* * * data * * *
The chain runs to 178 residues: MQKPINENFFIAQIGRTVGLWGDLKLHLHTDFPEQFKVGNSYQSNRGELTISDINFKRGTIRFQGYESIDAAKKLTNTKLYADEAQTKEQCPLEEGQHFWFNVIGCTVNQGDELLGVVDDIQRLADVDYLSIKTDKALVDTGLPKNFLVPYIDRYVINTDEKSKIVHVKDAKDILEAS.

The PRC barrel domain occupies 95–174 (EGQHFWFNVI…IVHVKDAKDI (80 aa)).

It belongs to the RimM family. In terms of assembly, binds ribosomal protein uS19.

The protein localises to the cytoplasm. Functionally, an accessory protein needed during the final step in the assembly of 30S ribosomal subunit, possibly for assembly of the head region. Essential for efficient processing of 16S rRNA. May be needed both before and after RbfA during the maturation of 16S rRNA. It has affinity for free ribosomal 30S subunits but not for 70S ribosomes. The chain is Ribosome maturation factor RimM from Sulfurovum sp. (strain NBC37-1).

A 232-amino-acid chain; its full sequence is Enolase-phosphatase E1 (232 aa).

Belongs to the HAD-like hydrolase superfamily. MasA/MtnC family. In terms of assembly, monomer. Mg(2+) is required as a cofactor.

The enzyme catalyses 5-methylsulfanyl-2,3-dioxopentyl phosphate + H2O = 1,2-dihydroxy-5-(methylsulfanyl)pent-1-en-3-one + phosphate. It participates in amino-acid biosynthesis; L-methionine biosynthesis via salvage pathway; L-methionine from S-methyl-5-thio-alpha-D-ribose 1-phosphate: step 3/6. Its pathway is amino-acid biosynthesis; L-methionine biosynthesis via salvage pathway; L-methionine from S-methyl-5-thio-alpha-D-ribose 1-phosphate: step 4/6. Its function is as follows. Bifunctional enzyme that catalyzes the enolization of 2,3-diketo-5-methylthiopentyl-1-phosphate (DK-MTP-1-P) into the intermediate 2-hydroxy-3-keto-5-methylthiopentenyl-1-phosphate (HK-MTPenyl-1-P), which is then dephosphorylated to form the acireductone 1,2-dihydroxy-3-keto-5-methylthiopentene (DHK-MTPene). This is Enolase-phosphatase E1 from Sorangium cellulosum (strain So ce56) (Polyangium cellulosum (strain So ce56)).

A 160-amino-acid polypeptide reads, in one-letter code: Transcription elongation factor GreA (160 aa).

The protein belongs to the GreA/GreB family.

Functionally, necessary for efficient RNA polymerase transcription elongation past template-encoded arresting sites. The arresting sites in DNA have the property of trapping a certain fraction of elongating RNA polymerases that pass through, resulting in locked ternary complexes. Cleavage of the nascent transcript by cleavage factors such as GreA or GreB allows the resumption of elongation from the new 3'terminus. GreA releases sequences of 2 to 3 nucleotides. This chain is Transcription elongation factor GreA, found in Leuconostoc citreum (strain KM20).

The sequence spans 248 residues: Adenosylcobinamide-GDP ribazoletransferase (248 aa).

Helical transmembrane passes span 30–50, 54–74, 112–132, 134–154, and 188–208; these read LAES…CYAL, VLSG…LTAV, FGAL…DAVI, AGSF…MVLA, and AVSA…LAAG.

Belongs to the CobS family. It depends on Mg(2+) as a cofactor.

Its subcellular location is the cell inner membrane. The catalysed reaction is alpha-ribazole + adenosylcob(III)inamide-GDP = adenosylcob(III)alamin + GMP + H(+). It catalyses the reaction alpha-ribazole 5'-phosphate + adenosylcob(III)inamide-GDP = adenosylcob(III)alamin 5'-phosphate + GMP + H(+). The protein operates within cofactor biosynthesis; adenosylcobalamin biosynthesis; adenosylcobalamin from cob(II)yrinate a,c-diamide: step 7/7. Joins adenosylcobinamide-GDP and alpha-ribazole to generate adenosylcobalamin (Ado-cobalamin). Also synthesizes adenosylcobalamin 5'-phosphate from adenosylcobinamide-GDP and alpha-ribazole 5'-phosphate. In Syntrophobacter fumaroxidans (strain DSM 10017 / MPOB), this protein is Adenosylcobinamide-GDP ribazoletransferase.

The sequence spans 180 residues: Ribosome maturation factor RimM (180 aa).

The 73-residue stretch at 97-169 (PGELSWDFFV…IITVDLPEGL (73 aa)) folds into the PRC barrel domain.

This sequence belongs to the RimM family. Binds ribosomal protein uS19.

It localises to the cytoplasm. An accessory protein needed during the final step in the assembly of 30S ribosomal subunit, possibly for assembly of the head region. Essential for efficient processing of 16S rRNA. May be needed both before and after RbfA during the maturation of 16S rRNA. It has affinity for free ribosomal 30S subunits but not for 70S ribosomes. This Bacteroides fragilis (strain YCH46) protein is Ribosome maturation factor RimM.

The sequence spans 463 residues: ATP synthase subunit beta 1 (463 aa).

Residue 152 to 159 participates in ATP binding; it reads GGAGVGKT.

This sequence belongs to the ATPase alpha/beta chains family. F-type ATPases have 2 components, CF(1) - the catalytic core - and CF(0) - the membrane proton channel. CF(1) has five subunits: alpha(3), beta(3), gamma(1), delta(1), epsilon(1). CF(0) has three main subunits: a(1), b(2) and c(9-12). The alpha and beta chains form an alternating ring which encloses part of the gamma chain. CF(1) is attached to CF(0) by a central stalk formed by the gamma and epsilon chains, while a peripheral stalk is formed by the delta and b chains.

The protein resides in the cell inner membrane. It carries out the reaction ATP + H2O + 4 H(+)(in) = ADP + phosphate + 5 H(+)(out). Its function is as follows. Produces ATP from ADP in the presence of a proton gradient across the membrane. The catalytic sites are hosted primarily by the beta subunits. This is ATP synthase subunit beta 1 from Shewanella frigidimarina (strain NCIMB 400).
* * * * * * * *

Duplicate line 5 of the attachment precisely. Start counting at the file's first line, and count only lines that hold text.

A 232-amino-acid chain; its full sequence is Enolase-phosphatase E1 (232 aa).